Thursday, February 27, 2014

Row80 Weds check-in: The birds are back!

Tuesday, I stepped outside my apartment to be greeted by a chorus of robins. I think they came back too early as we still have a half foot of snow on the ground, but it's heartening to hear them talking to each other, tree to tree. So in addition to the red-winged blackbirds, we now have the robins, sweet harbingers of spring.

I think my writing goals for the week have downsized to something very simple. Write 750 words a day. No matter what. So here's my one-day-late check-in for ROW80:

WRITING. Yes, every day so far, I'm working on micro-scenes and research for Rivers of Stone, but I still haven't touched Years of Stone for that final read-through and taking notes. I sent it off to a generous beta reader (she who shall be nameless but a generous ROW80 writer). Got a good draft for that article on quilting that's due tomorrow. On posting for my writing and travel blogs? Nada! On posting a snippet for Wednesday's WIPpet? Not yet.

READING/COMMUNITY: Best laid plans . . . Finished Freud's mistress and posted a review on GoodReads. I think the Boston Globe got it right by calling this a "bleak historical romance."

The real story in Freud's Mistress for me was not that Freud had a mistress or was vulnerable to a succession of people who admired and accepted his work in those early controversial days, but that the choices Minna Bernays had -- to marry OR work as a governess or paid companion -- were so restricted. This tale of trust and betrayal (forbidden love, guilt, the relationship between the two sisters) is bleak. Also, I was a little shocked to learn that giving laudanum (opium) to children so they could sleep at night was relatively common, as was the recreational use of "coca". But an interesting read.

Couldn't attend this week's writers' group because of doctor appointments, so still need to write comments on one sub from that group. Did complete another crit for NOVELS-L on the Internet Writers Workshop (that was fun). A little more active on Google+ groups. Still planning to attend two writers' groups that meet face-to-face in March.

MARKETING:  Some real progress here. Finally called my favorite indie bookstore. They'll carry Standing Stones on consignment (because it's self-published), and I'm scheduled for an April book signing. They were so nice that I now wonder why making that call was so difficult. Also, I'll be featured on Deborah McKnight's Self-Published Sunday blog on March 16, and I've ordered bookmarks (here's the should: I should have ordered bookmarks LAST month).

I feel encouraged that some people have gone out of their way to tell me they liked reading Standing Stones. Reviews are coming in slowly, but repeat sales are steady. That's heartening!

OTHER STUFF: Did Yoga once (what an amazing difference). Back to regular exercise 3x a week. No reason not to go off to exercise. The snow is simply another challenge. Came up with a great tofu scrambler recipe. Quilting that king-sized wedding quilt? Had a crisis of confidence until my daughter said she loved the colors and design, so I shall persevere. Last night, Allen's computer went down -- all files disappeared (though I found them in a secret folder), so I shut everything down and we watched that delightful romantic comedy Moonstruck instead.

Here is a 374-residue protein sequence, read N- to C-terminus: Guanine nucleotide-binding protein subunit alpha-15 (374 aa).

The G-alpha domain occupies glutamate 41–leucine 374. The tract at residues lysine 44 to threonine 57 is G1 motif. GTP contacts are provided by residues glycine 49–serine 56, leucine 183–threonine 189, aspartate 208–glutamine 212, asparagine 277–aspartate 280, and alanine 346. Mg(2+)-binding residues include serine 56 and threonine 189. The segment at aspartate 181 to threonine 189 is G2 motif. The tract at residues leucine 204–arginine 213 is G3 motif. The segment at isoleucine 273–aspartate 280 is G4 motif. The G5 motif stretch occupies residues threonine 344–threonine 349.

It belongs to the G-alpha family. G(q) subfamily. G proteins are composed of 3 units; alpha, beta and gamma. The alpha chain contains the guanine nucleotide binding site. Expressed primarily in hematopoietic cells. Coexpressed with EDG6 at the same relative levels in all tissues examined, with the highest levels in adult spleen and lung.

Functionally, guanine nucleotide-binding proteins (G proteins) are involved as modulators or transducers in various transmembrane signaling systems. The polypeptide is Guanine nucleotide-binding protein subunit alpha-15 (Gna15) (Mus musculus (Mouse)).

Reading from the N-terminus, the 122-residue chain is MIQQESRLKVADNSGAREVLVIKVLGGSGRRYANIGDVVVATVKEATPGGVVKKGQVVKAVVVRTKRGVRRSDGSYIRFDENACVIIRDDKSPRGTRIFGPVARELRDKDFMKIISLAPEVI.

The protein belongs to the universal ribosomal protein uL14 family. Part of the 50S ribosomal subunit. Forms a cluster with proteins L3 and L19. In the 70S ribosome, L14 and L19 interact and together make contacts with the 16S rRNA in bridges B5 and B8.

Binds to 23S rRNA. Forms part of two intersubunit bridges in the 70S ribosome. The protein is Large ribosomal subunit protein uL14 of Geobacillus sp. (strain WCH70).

Biggest challenge for the week ahead: I'm always amazed when other ROW80 writers balance more than one project. Maybe I can be schizophrenic and work on two major projects at the same time OR maybe I'll just plough ahead with micro-scenes for Rivers of Stone and set it aside when I tackle the read-through for Years of Stone (leaning to this second option).  It's far too easy to fall back on the comforting routine of editing -- rather than the sheer adrenaline-fueled challenge of drafting. Why is it our minds pull us to the easier task?

Do you work well on two major writing projects?


  1. I'm with you, Beth. I'm in awe of writers who can balance multiple writing projects at the same time. I know that if I had more than one deadline to meet, I could do it, but I prefer to really intensely focus on one project at a time. I feel like I work better that way at this stage in my career.

    It's wonderful that the local indie bookstore is going to carry your book. I'm always so excited to see how the publishing/bookselling business model is changing.

    Enjoy the birdsong! As I type, I can hear the birds singing outside my window. They've started coming back in the last couple weeks, and I must say that I'm glad for it.

    1. Thank you, Denise, for your comment. I guess this gives me permission to set aside Rivers of Stone (Book 3) in March to return to that final read for Book 2 (it's now rested about a month). The beta read comments will come in, and all will be well. I'm reading a lovely new bio of Lady Franklin and learning little smidges of information about her that will be useful in a final shaping of the book. It's still snowing here, but the birds ARE back!

  2. when I was a child gripe water and teething gels had alcohol/opiates in them - made the babies quiet and happy - we have come a long way since then - but yes drugs were used exstensively - the family's remedy for upset stomachs contained opium and could be bought over the counter until the 60s - was quite taken aback the first time I tried to buy it after that to be told it wasn't an over the counter remedy anymore!!

    glad the bookshop came up trumps - all the best:)

  3. I wish I could work on multiple projects at once but I haven't figured the trick yet :)

    It looks like you had a pretty balanced week Beth, may it continue.


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